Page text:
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A brief description of any cogeneration technologies employed by the institution:
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A brief description of any building recommissioning or retrofit program employed by the institution:

Duke has performed a detailed assessments of three buildings totaling approximately 670,000 GSF. Out of those assessments, we have completed the majority of commissioning activities in one of those buildings, and will proceed with the next phase in Q2 of 2015. We are currently in the planning stages of a 3-5 year existing building commissioning program, which will develop a comprehensive method of identifying and funding corrective actions as they relate to space programming, building envelope, mechanical/electrical/plumbing systems, and indoor environmental quality.


A brief description of any energy metering and management systems employed by the institution:

A Siemens Apogee System is used to control and monitor a majority of the buildings on campus. The system monitors the HVAC and other critical systems in a building and can be accessed anywhere around campus. Alarms are sent out to individuals to alert them of building issues.

Additionally, a new utility management database software was recently installed. The new database software tracks utility use in all buildings on campus. Duke also uses the Schneider Electric Struxure Ware platform for electrical metering and monitoring. In conjunction with this software platform, we are upgrading building metering technology to provide 15 min interval data.


A brief description of the institution's program to replace energy-consuming appliances, equipment and systems with high efficiency alternatives:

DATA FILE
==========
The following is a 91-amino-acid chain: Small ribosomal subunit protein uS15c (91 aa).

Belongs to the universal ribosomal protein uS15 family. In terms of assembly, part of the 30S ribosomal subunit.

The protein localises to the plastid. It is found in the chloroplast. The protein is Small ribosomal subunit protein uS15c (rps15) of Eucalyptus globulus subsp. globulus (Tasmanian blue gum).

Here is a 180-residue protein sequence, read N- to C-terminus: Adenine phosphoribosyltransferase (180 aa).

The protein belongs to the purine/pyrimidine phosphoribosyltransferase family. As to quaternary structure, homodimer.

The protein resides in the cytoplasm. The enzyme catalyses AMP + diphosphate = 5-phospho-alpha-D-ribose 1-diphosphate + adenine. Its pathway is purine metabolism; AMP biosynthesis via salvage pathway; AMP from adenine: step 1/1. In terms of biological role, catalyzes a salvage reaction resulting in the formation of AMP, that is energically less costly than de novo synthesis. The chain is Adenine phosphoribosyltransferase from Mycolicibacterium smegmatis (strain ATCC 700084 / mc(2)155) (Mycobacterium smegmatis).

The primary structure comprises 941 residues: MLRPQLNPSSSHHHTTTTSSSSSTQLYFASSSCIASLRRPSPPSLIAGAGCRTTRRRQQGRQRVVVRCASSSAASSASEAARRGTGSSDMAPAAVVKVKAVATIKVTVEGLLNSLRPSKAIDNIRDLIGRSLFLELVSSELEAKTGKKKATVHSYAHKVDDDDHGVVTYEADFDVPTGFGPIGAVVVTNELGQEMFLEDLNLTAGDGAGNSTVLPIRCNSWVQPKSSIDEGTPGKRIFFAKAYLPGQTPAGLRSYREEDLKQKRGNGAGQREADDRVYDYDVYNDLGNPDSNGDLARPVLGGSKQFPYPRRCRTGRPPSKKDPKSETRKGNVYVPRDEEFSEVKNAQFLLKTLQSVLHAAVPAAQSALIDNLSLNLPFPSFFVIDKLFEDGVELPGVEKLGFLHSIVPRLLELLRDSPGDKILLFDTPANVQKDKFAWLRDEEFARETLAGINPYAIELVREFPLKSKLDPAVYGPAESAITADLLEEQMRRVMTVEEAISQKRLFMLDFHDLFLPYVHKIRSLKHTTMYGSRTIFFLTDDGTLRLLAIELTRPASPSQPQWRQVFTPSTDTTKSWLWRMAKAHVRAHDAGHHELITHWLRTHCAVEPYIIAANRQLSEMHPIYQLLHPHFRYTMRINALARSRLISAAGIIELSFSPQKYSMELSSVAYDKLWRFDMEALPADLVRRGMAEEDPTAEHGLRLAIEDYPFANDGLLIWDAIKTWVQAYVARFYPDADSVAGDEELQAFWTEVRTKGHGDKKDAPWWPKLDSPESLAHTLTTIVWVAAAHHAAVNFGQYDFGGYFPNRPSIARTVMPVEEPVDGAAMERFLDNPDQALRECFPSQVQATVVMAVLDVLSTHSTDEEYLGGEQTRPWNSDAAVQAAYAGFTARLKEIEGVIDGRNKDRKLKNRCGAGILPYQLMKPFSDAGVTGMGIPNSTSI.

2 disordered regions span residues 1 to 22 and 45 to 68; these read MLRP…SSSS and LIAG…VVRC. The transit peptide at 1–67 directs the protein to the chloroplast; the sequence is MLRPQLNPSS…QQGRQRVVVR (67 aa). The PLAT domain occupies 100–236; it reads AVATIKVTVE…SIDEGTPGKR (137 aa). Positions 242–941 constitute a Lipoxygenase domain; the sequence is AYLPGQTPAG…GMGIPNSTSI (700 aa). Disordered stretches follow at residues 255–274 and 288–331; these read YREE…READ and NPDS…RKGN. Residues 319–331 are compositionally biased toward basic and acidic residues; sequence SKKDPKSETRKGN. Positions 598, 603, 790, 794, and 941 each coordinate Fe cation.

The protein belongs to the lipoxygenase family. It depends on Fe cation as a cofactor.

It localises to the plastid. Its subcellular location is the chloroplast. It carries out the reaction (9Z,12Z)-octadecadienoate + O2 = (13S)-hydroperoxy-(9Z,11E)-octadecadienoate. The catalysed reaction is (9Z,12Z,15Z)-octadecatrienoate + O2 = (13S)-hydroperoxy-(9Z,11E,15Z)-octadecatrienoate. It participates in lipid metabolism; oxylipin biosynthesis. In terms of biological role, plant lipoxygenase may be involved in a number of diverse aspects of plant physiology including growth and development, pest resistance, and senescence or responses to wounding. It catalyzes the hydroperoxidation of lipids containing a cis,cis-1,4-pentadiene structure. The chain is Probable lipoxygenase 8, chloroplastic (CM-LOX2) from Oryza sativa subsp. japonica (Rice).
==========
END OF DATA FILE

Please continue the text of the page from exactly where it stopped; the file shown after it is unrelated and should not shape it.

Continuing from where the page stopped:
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A brief description of any energy-efficient landscape design initiatives employed by the institution:
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A brief description of any vending machine sensors, lightless machines, or LED-lit machines employed by the institution:
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A brief description of other energy conservation and efficiency initiatives employed by the institution:

Environment Hall,

Duke Environment Hall, the 70,000-square-foot new home of Duke University’s Nicholas School of the Environment, opened on April 10, 2014.

The five-story glass-and-concrete building, located on Circuit Drive on Duke’s West Campus, incorporates start-of-the-art green features and technologies inside and out. It has been designed to meet or exceed the criteria for LEED Green Building platinum certification, the highest level of sustainability.

The hall houses five classrooms, a 105-seat auditorium, 45 private offices, 72 open office spaces, a 32-seat computer lab, an outdoor courtyard and an environmental art gallery, as well as conference rooms, shared workrooms and common.

Green features range from rooftop solar panels and innovative climate control and water systems, to special windows that moderate light and heat, to an organic orchard and sustainably designed landscaping.


The website URL where information about the institution’s energy conservation and efficiency initiatives is available:

Using total GSF - Baseline was 2007

The information presented here is self-reported. While AASHE staff review portions of all STARS reports and institutions are welcome to seek additional forms of review, the data in STARS reports are not verified by AASHE. If you believe any of this information is erroneous or inconsistent with credit criteria, please review the process for inquiring about the information reported by an institution and complete the Data Inquiry Form.